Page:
Sgt. William Gifford tossed his wrist watch into the air until it landed about 40 feet away deep into the grass.

He opened the door of his police cruiser. His canine partner, a German shepherd named Titan, bounded out and began tracking the faint human scent left behind on the watch.

Titan ran over to where the watch had landed in less than a minute and laid down with the timepiece between his front paws.

“That’s the hunt and he’s showing you, ‘That’s what I have,’” Sgt. Gifford explained.

Titan is one of 12 dogs used to battle crime and protect the lives of the people in Collier County. The four-legged partners of a close-knit group of deputies who serve as their handlers and currently make up the K9 Unit at the Collier County Sheriff’s Office.

The 12 K9 noses are among the most important crime-fighting tools at CCSO.

“There’s a big misconception that all we do is go out and bite people and that’s just so far from the truth,” Sgt. Gifford said. “We use our dogs for their sense of smell.”

The dogs come from all over, from as near as North Florida to as far as Israel, Germany and Mexico following an in-depth selection process.

A dog is selected when it meets all of the qualifications the unit is seeking. Qualifications include sociability, hunt drive, play drive, ability to retrieve, and nerve.

Once a dog is selected it goes through a bonding process with its assigned handler followed by training. The training covers each discipline that a dog will be tasked to perform such as narcotics detection, explosives detection or patrol functions.

Initial training for K9s and handlers is about 500 hours. A dog joins the unit once it has completed the required training and is deemed ready for service.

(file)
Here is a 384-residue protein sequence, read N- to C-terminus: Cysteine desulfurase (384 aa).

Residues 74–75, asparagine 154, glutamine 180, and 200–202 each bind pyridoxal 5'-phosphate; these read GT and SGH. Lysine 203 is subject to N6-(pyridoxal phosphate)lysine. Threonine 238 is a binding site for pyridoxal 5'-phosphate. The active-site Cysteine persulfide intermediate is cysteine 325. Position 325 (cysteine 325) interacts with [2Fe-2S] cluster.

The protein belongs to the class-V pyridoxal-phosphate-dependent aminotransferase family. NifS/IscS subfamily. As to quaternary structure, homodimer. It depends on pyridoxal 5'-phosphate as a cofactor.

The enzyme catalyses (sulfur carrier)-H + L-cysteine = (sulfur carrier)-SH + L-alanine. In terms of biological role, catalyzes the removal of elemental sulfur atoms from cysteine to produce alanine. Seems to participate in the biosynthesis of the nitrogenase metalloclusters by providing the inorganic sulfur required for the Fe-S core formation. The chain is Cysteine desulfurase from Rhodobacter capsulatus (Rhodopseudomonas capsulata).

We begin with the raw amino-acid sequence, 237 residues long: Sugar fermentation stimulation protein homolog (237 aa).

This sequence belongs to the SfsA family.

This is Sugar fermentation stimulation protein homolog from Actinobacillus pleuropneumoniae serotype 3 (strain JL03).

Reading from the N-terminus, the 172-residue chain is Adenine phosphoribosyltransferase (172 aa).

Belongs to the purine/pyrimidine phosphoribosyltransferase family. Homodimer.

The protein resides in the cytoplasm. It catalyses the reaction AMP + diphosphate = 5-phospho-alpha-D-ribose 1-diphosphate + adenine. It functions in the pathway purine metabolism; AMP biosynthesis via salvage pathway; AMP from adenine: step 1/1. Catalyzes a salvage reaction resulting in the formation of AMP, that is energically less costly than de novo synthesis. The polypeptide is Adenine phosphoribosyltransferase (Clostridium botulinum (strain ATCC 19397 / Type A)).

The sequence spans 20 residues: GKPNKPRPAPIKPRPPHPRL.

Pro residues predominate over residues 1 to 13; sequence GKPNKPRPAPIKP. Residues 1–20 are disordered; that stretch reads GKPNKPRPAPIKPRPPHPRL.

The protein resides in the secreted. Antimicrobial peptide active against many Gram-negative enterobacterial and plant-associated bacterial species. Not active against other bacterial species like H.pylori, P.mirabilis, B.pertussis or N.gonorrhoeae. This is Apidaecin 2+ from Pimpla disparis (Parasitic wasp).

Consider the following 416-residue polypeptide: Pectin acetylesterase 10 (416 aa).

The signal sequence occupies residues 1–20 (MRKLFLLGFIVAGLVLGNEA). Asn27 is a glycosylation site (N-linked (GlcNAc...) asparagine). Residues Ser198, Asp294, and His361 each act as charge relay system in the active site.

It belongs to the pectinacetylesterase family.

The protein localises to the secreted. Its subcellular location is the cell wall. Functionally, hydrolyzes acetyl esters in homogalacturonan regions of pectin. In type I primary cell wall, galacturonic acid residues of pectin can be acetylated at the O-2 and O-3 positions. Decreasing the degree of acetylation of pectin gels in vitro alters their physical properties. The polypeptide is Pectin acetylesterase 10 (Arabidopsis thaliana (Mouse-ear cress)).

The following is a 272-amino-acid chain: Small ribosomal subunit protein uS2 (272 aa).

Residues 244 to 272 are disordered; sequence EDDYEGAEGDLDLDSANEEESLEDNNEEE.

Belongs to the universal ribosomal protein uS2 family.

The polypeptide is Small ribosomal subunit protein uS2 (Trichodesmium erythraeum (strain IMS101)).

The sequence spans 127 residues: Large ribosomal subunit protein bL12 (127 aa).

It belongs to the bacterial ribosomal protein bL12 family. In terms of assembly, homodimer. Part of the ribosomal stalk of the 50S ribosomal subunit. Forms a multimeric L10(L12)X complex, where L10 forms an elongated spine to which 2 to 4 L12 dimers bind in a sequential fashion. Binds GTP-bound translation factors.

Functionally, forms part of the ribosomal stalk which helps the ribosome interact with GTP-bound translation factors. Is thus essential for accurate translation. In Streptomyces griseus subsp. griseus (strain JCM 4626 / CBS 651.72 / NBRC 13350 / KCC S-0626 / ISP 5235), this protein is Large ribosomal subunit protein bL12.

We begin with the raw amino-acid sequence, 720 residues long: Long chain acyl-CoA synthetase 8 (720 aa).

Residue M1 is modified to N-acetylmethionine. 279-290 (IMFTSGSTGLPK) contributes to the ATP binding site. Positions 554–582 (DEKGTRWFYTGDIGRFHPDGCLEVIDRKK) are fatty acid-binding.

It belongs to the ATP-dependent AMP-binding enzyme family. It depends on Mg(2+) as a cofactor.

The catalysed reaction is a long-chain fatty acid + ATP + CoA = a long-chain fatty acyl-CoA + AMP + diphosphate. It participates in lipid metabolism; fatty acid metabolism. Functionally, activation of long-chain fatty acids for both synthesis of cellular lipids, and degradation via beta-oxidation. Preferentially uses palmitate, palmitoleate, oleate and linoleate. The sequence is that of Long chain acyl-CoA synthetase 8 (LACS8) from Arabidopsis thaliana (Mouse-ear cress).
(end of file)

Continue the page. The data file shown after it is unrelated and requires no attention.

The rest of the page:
The K9 teams train regularly to maintain proficiency in their performance of the skills associated with their duties. They are on call 24 hours a day. The K9 Unit recently completed three days of training with the Aviation Unit to get the dogs used to flying and landing.

“It’s one of those things we always try to prepare for,” Sgt. Gifford said. “You never know if you’re going to get called out to the middle of the Everglades. There is no place to drive out there, so you’ve got to be airlifted.”

All of the dogs live at home with their handler. This allows the teams to build a strong relationship with their partners, which translates to amore effective team on the job. K9s are considered a part of the family.

Once a K9 is ready to retire, their handler is given the opportunity to adopt the dog.

Sgt. Gifford adopted his previous partner, retired K9 Bandit, who passed away in 2018.

“It was tough because it was like a piece of you passed,” Sgt. Gifford said. “I know people are close with their pets, but a police dog is a little bit different. I spent more time with him than I think I did with my wife or son.”

If it is a non-emergency, contact the Collier County Sheriff ’s Office non-emergency line at 239-252-9300. If it could be a crime in progress, call 911.

If you have information on past occurred crimes or people who are involved in criminal activity, call the CCSO TIPS line at 239-775-8477, or to remain anonymous and be eligible for a possible reward call Crime Stoppers at 800-780-TIPS.You can also email CCSO at

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